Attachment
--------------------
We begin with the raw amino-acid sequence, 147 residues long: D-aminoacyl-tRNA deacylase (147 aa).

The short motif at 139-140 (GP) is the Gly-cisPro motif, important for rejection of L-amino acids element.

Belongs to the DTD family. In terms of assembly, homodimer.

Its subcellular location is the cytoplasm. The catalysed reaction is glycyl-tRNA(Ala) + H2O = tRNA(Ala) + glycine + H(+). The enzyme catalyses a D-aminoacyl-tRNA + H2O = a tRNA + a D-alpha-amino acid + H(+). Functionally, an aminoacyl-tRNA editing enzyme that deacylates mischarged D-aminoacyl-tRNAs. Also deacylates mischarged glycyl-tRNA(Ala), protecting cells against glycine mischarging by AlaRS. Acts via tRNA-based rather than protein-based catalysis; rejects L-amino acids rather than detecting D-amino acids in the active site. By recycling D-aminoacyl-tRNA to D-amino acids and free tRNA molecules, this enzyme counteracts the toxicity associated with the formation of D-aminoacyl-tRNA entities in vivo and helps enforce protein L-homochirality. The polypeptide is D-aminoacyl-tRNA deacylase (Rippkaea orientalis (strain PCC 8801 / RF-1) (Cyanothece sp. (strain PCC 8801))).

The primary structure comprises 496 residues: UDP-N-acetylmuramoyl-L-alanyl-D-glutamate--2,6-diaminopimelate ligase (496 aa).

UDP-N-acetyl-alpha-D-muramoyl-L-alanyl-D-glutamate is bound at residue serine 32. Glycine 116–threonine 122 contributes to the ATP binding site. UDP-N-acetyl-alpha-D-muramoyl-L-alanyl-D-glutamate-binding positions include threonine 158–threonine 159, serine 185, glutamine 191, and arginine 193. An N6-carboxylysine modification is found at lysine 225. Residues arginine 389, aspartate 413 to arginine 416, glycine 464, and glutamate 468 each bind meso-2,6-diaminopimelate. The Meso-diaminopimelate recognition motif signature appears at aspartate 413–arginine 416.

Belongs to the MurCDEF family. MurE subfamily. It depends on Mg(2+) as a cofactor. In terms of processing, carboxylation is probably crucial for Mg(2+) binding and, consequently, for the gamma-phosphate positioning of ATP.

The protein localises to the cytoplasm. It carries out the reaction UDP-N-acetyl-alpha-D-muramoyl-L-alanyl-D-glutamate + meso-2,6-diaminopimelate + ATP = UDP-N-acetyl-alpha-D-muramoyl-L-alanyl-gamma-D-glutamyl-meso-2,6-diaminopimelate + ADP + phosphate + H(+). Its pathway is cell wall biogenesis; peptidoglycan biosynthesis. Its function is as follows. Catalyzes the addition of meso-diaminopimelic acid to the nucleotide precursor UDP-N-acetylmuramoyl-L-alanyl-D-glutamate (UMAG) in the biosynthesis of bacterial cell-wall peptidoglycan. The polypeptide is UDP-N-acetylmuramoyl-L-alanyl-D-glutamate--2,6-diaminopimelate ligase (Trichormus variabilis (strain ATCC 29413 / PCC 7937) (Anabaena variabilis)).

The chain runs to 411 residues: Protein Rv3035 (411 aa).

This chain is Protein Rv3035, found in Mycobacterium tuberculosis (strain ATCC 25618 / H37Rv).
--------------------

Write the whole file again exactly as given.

We begin with the raw amino-acid sequence, 147 residues long: D-aminoacyl-tRNA deacylase (147 aa).

The short motif at 139-140 (GP) is the Gly-cisPro motif, important for rejection of L-amino acids element.

Belongs to the DTD family. In terms of assembly, homodimer.

Its subcellular location is the cytoplasm. The catalysed reaction is glycyl-tRNA(Ala) + H2O = tRNA(Ala) + glycine + H(+). The enzyme catalyses a D-aminoacyl-tRNA + H2O = a tRNA + a D-alpha-amino acid + H(+). Functionally, an aminoacyl-tRNA editing enzyme that deacylates mischarged D-aminoacyl-tRNAs. Also deacylates mischarged glycyl-tRNA(Ala), protecting cells against glycine mischarging by AlaRS. Acts via tRNA-based rather than protein-based catalysis; rejects L-amino acids rather than detecting D-amino acids in the active site. By recycling D-aminoacyl-tRNA to D-amino acids and free tRNA molecules, this enzyme counteracts the toxicity associated with the formation of D-aminoacyl-tRNA entities in vivo and helps enforce protein L-homochirality. The polypeptide is D-aminoacyl-tRNA deacylase (Rippkaea orientalis (strain PCC 8801 / RF-1) (Cyanothece sp. (strain PCC 8801))).

The primary structure comprises 496 residues: UDP-N-acetylmuramoyl-L-alanyl-D-glutamate--2,6-diaminopimelate ligase (496 aa).

UDP-N-acetyl-alpha-D-muramoyl-L-alanyl-D-glutamate is bound at residue serine 32. Glycine 116–threonine 122 contributes to the ATP binding site. UDP-N-acetyl-alpha-D-muramoyl-L-alanyl-D-glutamate-binding positions include threonine 158–threonine 159, serine 185, glutamine 191, and arginine 193. An N6-carboxylysine modification is found at lysine 225. Residues arginine 389, aspartate 413 to arginine 416, glycine 464, and glutamate 468 each bind meso-2,6-diaminopimelate. The Meso-diaminopimelate recognition motif signature appears at aspartate 413–arginine 416.

Belongs to the MurCDEF family. MurE subfamily. It depends on Mg(2+) as a cofactor. In terms of processing, carboxylation is probably crucial for Mg(2+) binding and, consequently, for the gamma-phosphate positioning of ATP.

The protein localises to the cytoplasm. It carries out the reaction UDP-N-acetyl-alpha-D-muramoyl-L-alanyl-D-glutamate + meso-2,6-diaminopimelate + ATP = UDP-N-acetyl-alpha-D-muramoyl-L-alanyl-gamma-D-glutamyl-meso-2,6-diaminopimelate + ADP + phosphate + H(+). Its pathway is cell wall biogenesis; peptidoglycan biosynthesis. Its function is as follows. Catalyzes the addition of meso-diaminopimelic acid to the nucleotide precursor UDP-N-acetylmuramoyl-L-alanyl-D-glutamate (UMAG) in the biosynthesis of bacterial cell-wall peptidoglycan. The polypeptide is UDP-N-acetylmuramoyl-L-alanyl-D-glutamate--2,6-diaminopimelate ligase (Trichormus variabilis (strain ATCC 29413 / PCC 7937) (Anabaena variabilis)).

The chain runs to 411 residues: Protein Rv3035 (411 aa).

This chain is Protein Rv3035, found in Mycobacterium tuberculosis (strain ATCC 25618 / H37Rv).